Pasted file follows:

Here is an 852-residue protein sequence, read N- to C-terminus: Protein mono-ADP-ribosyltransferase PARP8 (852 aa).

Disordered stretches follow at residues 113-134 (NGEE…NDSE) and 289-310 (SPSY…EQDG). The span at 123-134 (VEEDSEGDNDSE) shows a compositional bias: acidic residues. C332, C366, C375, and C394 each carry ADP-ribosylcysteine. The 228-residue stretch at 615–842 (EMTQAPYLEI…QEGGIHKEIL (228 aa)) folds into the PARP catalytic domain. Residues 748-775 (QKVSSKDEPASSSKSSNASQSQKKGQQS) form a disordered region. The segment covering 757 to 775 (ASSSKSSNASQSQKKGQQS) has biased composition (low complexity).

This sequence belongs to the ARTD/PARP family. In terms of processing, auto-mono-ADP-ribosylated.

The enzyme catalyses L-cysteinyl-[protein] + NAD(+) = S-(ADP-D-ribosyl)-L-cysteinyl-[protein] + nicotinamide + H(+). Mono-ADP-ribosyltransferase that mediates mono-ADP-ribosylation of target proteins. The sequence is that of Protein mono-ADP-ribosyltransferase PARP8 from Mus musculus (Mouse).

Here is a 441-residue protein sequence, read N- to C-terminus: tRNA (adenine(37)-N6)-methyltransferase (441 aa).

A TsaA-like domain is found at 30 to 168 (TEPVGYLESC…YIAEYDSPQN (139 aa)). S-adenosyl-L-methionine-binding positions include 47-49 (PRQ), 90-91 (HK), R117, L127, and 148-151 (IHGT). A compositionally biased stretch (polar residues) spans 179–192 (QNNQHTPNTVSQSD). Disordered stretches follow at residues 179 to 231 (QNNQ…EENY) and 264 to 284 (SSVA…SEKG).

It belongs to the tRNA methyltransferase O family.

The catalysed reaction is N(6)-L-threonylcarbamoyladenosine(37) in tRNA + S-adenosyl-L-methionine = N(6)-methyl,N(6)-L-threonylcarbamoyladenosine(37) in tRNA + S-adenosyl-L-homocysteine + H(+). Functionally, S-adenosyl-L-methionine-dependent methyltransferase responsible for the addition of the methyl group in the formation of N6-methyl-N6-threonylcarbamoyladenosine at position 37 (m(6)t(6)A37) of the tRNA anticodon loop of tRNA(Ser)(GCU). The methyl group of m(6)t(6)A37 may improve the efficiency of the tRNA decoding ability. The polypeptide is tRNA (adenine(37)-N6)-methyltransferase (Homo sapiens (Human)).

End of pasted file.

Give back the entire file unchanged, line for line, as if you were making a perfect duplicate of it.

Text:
Here is an 852-residue protein sequence, read N- to C-terminus: Protein mono-ADP-ribosyltransferase PARP8 (852 aa).

Disordered stretches follow at residues 113-134 (NGEE…NDSE) and 289-310 (SPSY…EQDG). The span at 123-134 (VEEDSEGDNDSE) shows a compositional bias: acidic residues. C332, C366, C375, and C394 each carry ADP-ribosylcysteine. The 228-residue stretch at 615–842 (EMTQAPYLEI…QEGGIHKEIL (228 aa)) folds into the PARP catalytic domain. Residues 748-775 (QKVSSKDEPASSSKSSNASQSQKKGQQS) form a disordered region. The segment covering 757 to 775 (ASSSKSSNASQSQKKGQQS) has biased composition (low complexity).

This sequence belongs to the ARTD/PARP family. In terms of processing, auto-mono-ADP-ribosylated.

The enzyme catalyses L-cysteinyl-[protein] + NAD(+) = S-(ADP-D-ribosyl)-L-cysteinyl-[protein] + nicotinamide + H(+). Mono-ADP-ribosyltransferase that mediates mono-ADP-ribosylation of target proteins. The sequence is that of Protein mono-ADP-ribosyltransferase PARP8 from Mus musculus (Mouse).

Here is a 441-residue protein sequence, read N- to C-terminus: tRNA (adenine(37)-N6)-methyltransferase (441 aa).

A TsaA-like domain is found at 30 to 168 (TEPVGYLESC…YIAEYDSPQN (139 aa)). S-adenosyl-L-methionine-binding positions include 47-49 (PRQ), 90-91 (HK), R117, L127, and 148-151 (IHGT). A compositionally biased stretch (polar residues) spans 179–192 (QNNQHTPNTVSQSD). Disordered stretches follow at residues 179 to 231 (QNNQ…EENY) and 264 to 284 (SSVA…SEKG).

It belongs to the tRNA methyltransferase O family.

The catalysed reaction is N(6)-L-threonylcarbamoyladenosine(37) in tRNA + S-adenosyl-L-methionine = N(6)-methyl,N(6)-L-threonylcarbamoyladenosine(37) in tRNA + S-adenosyl-L-homocysteine + H(+). Functionally, S-adenosyl-L-methionine-dependent methyltransferase responsible for the addition of the methyl group in the formation of N6-methyl-N6-threonylcarbamoyladenosine at position 37 (m(6)t(6)A37) of the tRNA anticodon loop of tRNA(Ser)(GCU). The methyl group of m(6)t(6)A37 may improve the efficiency of the tRNA decoding ability. The polypeptide is tRNA (adenine(37)-N6)-methyltransferase (Homo sapiens (Human)).